But what if everybody has sex?
You might think that Mormons should be able to avoid having sex when we work with colleagues of the opposite sex, since many of us manage to abstain from sex with our own fiancés. However, Mormons aren’t too sure about that, judging from how often the objection, “But what if everybody has sex?” is raised when we talk about women’s ordination to the priesthood and how that could lead to the possibility of having mixed gender branch presidencies, bishoprics, high councils and stake presidencies. Many Mormons claim that women and men could never work in church presidencies together because committing adultery is a practically inevitable outcome of working several hours per week with members of the opposite sex.
I have not served in a mixed gender presidency since the powers that be wised up and outlawed female Sunday School secretaries—a necessary move to safeguard male Sunday School presidents and their male counselors from the lurid influence of a sex object/notetaker. However, I consider myself to be somewhat of an expert on the topic of not having sex with colleagues of the opposite sex because I have been employed throughout my whole marriage, working in mixed gender offices, and yet I have never committed adultery once! Really! I should get some sort of award.
Today, I am sharing how I successfully abstain from extramarital sex in hopes of preparing our community for a future in which men and women can serve together in church presidencies without having orgies.
Strategy 1: Keep your clothes on.
I never get naked during business meetings, even if the room is hot. Or even if the coworker is hot! I also stay dressed when working alone in my own cubicle—a simple precaution in case someone walks by seeking sex.
Strategy 2: Just say no.
Another good technique is the same one I was taught about drugs in elementary school. When a coworker asks me to have sex, I just say no. Although, to be completely honest, none of my coworkers have ever asked me to have sex. Weird, huh, since these mixed gender situations are supposed to be so titillating? I really can’t explain how that hasn’t happened. However, occasionally someone asks me on a date and since I am a married woman, I say no. It works like a charm!
Strategy 3: Don’t get a room.
I don’t hold business meetings in hotel rooms. Well, actually, I often attend business meetings in hotels, but in the conference rooms, not in the beds. I don’t hold business meetings in my bed at home either, even though that would save my company money on venue costs. Of course, you don’t need a bed to have sex, but having sex on chairs in public spaces is awkward and often not allowed. But what about meetings in private offices? How can you possibly avoid having sex in a sexy private space like the bishop’s office? That brings me to the next strategy:
Strategy 4: Keep sex off the agenda.
At business meetings, I usually talk about business. I sometimes get sidetracked into discussions about weather or politics or movies or something, but I never meander into anything like foreplay. Furthermore, I keep my hands to myself and find that my coworkers do too. Of course, if they didn’t, I could always report them to Human Resources for sexual harassment, which brings me to the next topic of discussion:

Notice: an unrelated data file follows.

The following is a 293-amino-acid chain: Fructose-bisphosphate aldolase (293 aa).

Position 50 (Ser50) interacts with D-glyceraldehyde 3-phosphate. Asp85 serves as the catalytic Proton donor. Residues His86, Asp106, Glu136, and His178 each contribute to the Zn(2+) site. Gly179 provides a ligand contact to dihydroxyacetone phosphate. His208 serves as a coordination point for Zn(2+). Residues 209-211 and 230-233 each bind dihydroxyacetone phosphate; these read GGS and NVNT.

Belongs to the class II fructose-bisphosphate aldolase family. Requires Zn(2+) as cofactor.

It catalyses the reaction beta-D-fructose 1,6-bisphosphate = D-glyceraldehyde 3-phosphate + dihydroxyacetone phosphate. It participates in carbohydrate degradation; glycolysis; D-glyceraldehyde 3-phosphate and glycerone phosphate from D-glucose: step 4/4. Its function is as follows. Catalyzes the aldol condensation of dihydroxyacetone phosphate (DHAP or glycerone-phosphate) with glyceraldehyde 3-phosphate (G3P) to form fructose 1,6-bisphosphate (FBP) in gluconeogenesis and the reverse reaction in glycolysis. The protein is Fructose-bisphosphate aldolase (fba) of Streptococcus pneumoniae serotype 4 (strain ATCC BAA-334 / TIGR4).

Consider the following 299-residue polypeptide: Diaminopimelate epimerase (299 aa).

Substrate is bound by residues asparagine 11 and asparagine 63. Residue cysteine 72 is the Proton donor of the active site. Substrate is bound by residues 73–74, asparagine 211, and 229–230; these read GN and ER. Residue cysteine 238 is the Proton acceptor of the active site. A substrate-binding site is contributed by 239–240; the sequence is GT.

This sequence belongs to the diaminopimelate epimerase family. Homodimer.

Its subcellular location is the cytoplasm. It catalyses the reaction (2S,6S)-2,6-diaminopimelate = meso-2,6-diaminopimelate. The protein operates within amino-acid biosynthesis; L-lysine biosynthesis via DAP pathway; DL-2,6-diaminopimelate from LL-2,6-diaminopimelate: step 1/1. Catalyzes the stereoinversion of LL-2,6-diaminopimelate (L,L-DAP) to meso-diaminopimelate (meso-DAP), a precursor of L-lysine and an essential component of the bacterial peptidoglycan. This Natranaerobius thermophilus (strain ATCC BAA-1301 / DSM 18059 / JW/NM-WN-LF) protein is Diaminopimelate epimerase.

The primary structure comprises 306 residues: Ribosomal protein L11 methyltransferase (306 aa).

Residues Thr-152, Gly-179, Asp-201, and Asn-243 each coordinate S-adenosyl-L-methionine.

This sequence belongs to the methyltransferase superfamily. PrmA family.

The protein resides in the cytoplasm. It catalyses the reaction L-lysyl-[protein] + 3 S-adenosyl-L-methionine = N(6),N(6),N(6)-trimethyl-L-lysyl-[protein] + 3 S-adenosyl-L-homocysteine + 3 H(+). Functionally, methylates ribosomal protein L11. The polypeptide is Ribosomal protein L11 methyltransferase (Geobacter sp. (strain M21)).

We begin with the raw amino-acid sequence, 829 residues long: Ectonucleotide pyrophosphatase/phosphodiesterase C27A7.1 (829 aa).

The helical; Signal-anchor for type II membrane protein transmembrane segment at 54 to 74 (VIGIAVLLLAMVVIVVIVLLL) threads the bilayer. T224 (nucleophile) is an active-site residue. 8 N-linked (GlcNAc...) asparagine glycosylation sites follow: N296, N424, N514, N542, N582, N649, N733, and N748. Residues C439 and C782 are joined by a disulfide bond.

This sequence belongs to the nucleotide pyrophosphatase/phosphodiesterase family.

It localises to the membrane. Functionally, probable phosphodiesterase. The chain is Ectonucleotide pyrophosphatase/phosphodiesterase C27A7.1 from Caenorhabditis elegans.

If people just won’t abstain of their own accord—let’s face it, not everyone can match my expert marital fidelity skills—institutional policies may make compliance more likely. Sure, one policy option is having half of the presidencies all-male and half all-female—excuse me, I meant having all-male presidencies over nearly all mixed gender groups that include males over puberty—but there are so many more we could consider!
We could teach all church members, starting long before they are old enough to marry, that adultery is really, really bad.
Huh. I think we already have this in the curricula?
We could offer rewards to people who don’t cheat on their spouses, like temple recommends and eternal salvation.
Oh, right. We already do this too.
We could punish adulterers by stripping them of their priesthood and removing them from their positions in bishoprics or stake presidencies or whatever, although I am not sure this would work for women. I mean, what have we got to lose? No wonder the brethren are nervous that we could just go have sex at any moment! But men and women both get baptized and married and stuff, so we could threaten to annul all of their ordinances if they have sex with someone other than their spouse.
But I think this policy is already in place as well?
It almost seems as if segregated presidencies aren’t even necessary, with all the other deterrents to extramarital sex already present in our community, doesn’t it?
Anyhow, just in case mixed gender presidencies do become a reality within our church someday, you might want to prepare now. I recommend the following exercise:
- Go to work. Since it is 2014 (or later, at whatever time you read this), chances are you will encounter people of the opposite sex there.
- Don’t have sex with them.